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TN Parking lot bill: Haslam says excluding campuses is key to the deal

Our governor says that exclusion may get the bill to pass and he will fight to keep schools out of the final bill. And, you know, no violent crimes from which you may need to defend yourself are ever committed on campuses. Right?

Via David, with the irony.

8 Responses to “TN Parking lot bill: Haslam says excluding campuses is key to the deal”

  1. Yu-Ain Gonnano Says:

    See, this is why libertarians are our own worst enemy.

    Gun rights will get greater protection than it does today and many libertarians act like they lost.

    Haslam “compromises away rights” the way that congress “cuts spending”.

  2. UTLaw Says:

    What else could we have expected. I remember when Knoxville voted to keep their ban on guns in the city’s parks. Haslam tried his best to blend in with the furniture during Q&A and debate, and eventually abstained from the vote so as to not offend either side since he wanted to be governor.

  3. rickn8or Says:

    Don’t remember campus carry being part of the discussion last year…

    Maybe he’s trying to find something that will poison this year’s efforts.

  4. wizardpc Says:

    rickn8or: It’s not really “campus carry.” The same issue came up last year. For whatever reason, people think that someone who’s sane at Walmart, MacDonald’s, or Kroger is going to magically turn insane and kill everyone in sight once they cross the magical invisible school boundary line.

    Shorter Bill Haslam: The people trusted to teach your children can’t be trusted not to kill them.

  5. Ron W Says:

    As Governor, Bill Haslam took an oath to the State Constitution and is therefore DUTY-BOUND to support it which includes the Tennessee Declaration of Rights, Article I, Section 26 of which enumerates our RIGHT to carry arms for self-defense. The only delegated power to the Legislature is how we WEAR the arms (holstered, concealed, open, etc) and NOT IF, WHEN OR WHERE we choose to exercise our right to carry. Instead he is supporting the politically-correct, leftist mantra of “gun-free” zones which are well-documented to serve only the desires of mass-murders.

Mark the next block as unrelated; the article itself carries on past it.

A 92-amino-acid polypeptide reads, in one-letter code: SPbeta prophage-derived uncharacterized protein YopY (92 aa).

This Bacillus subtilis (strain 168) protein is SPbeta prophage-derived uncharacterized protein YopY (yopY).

6. rickn8or Says:

    wizardpc, thanks for pointing out the distinction and refreshing my memory.

    It never ceases to amaze me how whenever something like this comes up, the Tennessee legislature is incapable of looking at other states’ laws and doing a cut-and-paste, but has to reinvent the wheel. (Usually a four-cornered one.)

  7. Matthew Carberry Says:

    Our state university tried to ignore the parking lot carry requirement but caved under threat of suit.

    The perfect is the enemy of the good. Push for all parking lots as long as possible, but take the deal and fix it later if that’s what getting it for everywhere except campuses will require. Play the political game and eat the elephant in small bites; it’s better than no elephant at all.

  8. wizardpc Says:

    Matthew:

    We in TN are a little reluctant to do that. The reason is that we couldn’t carry in parks until 2009(?). The compromise was that we got carry in State parks, but city and county parks could actively vote to ban carry. The result is that after the something-like-3%-of-localities voted to ban park carry, we now have this mishmash of where we can and can’t. Go here, no problem. Go there, misdemeanant.

    I moved to a new town about a year after this law went in to effect. I couldn’t find any news report, council meeting minutes, or ordinance passed that would indicate guns are banned in city parks. If you call the parks folks and ask, they’ll tell you the city voted to ban park carry. They can’t tell you when, or what the ordinance number is, or the vote split, or give you any evidence whatsoever other than their assertions. Call the city and you get the same thing.

    So, can I carry in my city park? Probably. Do I want find out the hard way? Nope.

    I was one of the folks like you: Take what we can get now, and fix it later. The problem with that approach is that “fix it later” rarely happens. “That issue has been resolved–no need to revisit it” is what you’ll hear from legislators now.

Remember, I do this to entertain me, not you.

Uncle Pays the Bills


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